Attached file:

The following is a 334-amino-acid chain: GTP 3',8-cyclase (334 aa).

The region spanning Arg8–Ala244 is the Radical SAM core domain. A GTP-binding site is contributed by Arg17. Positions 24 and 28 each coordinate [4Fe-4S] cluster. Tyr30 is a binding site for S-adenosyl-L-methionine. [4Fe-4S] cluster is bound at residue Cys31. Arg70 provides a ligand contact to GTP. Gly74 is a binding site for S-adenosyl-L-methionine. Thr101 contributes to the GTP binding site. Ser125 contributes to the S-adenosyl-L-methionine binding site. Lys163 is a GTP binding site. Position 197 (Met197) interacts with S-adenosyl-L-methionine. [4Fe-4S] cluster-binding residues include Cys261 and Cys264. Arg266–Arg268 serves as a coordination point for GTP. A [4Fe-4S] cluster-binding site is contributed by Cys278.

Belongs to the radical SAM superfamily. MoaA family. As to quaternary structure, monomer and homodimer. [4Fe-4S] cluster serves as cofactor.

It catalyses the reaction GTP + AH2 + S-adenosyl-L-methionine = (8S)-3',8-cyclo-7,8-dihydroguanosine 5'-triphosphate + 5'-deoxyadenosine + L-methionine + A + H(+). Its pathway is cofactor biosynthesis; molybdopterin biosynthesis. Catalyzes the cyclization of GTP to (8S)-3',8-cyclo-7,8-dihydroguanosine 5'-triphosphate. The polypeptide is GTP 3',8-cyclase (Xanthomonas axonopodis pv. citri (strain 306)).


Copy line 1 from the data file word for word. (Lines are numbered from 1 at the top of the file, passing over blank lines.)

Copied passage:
The following is a 334-amino-acid chain: GTP 3',8-cyclase (334 aa).